How to Buy Bitcoin for Beginners
Bitcoin has experienced meteoric growth since its launch in 2009: its value increased by nearly 30,000 percent from October 2013 to early June 2021, for example. While this is impressive in and of itself, some analysts believe Bitcoin's value will continue to rise as cryptocurrencies and the blockchain technology that underpins them become more ubiquitous and integrated into people's daily lives.
However, there is one huge caveat to buying Bitcoin: while it has seen incredible highs, it has also seen terrible lows.
For example, after reaching nearly $20,000 in 2017, its value dropped and did not rise above half of that until 2020. Even though it's been trending upward since then, it's still a very risky investment, and an ill-timed tweet from Elon Musk can wipe it out. As a result, experts advise just investing a modest portion of your savings in Bitcoin.
With that said, if you still want in on the action, here's how to get your hands on some Bitcoin.
4 Steps to Buying Bitcoin
1. Select a Cryptocurrency Exchange
You'll need a crypto exchange to acquire Bitcoin or any other cryptocurrency. This is where buyers and sellers meet to trade money for coins.
There are hundreds of exchanges to choose from, but as a novice, you'll want to go with one that offers a good mix of ease of use, minimal fees, and excellent security. If you don't already have a crypto exchange in mind, check out our top selections, which include Coinbase, Gemini, and Binance.US.
Check to see if your exchange platform has a Bitcoin wallet; if it doesn't, you'll need to create your own. You can also buy crypto on a platform like Robinhood, Paypal, or Venmo, though buying crypto this way frequently means you won't be able to withdraw or move your coins to another platform. You'll need to sell your crypto and then repurchase it on a separate exchange if you want to keep it in a different wallet.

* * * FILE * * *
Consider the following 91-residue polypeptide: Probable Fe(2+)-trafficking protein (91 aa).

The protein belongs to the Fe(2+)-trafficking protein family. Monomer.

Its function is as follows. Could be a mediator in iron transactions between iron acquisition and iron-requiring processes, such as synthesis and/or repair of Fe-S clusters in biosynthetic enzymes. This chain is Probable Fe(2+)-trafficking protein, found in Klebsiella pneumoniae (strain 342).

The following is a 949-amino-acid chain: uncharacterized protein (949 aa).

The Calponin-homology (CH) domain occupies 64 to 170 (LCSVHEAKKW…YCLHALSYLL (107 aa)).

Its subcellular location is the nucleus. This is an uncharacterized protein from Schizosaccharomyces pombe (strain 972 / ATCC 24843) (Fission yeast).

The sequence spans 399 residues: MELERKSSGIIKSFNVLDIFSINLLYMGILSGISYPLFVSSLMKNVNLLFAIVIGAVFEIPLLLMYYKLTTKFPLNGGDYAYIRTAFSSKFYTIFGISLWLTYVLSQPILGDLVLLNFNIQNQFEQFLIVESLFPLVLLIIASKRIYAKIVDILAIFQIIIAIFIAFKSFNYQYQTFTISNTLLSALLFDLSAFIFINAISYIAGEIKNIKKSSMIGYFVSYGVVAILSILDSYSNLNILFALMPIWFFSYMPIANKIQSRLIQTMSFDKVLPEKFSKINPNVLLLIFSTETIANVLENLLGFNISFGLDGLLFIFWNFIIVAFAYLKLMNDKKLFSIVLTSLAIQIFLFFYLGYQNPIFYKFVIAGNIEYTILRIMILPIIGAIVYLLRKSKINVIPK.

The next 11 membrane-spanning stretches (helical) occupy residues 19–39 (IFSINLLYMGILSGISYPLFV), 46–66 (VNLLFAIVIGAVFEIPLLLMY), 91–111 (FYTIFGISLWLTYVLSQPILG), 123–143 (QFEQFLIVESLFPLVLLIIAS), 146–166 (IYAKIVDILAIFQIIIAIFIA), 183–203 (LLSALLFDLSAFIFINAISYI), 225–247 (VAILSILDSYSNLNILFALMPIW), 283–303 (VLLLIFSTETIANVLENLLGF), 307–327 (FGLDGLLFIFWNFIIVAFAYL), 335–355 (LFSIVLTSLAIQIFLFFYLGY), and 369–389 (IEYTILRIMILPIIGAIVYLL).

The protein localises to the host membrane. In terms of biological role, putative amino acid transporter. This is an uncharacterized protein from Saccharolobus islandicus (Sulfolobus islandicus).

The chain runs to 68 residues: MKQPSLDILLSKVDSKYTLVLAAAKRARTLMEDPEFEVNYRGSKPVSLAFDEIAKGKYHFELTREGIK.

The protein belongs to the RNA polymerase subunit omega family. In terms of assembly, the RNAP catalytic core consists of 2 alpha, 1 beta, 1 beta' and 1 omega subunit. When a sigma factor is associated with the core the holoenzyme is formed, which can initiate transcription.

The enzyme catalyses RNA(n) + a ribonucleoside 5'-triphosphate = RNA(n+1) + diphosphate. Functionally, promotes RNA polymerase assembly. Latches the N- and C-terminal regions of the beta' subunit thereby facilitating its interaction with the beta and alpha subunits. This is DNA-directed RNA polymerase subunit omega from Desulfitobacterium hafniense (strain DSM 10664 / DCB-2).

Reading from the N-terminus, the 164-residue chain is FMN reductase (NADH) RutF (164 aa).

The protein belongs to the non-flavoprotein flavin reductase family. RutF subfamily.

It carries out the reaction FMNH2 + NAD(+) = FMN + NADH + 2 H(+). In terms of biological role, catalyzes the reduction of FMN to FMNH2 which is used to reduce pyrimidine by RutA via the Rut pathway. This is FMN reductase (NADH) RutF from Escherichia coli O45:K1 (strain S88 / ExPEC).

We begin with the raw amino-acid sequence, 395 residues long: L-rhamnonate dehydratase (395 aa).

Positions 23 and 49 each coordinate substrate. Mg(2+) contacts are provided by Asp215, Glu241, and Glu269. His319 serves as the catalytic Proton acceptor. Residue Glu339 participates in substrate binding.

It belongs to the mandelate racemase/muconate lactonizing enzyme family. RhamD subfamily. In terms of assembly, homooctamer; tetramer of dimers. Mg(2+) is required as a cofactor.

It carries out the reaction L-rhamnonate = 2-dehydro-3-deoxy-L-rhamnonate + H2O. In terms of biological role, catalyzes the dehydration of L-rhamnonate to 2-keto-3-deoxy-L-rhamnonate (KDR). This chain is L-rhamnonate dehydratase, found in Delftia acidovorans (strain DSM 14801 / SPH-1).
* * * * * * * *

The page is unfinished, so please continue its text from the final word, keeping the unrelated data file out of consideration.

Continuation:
2. Select a Payment Method
Before you can start investing in Bitcoin, you must first fund your account with funds from an exchange. You can fill your account with bank transfers from a checking or savings account, PayPal, wire transfers, a cryptocurrency wallet, or even a credit or debit card, depending on the exchange.
Keep in mind, however, that certain funding choices may incur additional transaction fees. When you make an electronic transfer from a bank account, for example, Coinbase doesn't charge a fee. It does, however, charge $10 for wire transfers and 2.5 percent for PayPal transactions.
Things get considerably more expensive if you buy cryptocurrency directly using PayPal or a debit card rather than first funding your account and then using transferred funds: The cost on Coinbase has increased to 3.99 percent of the transaction value. On other platforms, credit card transaction costs are frequently at least as high.
Because fees lower the amount of money you can invest (and thus the amount of money you have to grow and multiply), electronic transfers from a bank account make more sense than alternative options. Furthermore, if you buy cryptocurrencies with a credit card, it will be treated as a cash advance, and you will be charged a greater interest rate than you would on regular charges. Furthermore, using debt to purchase volatile investments is exceedingly dangerous.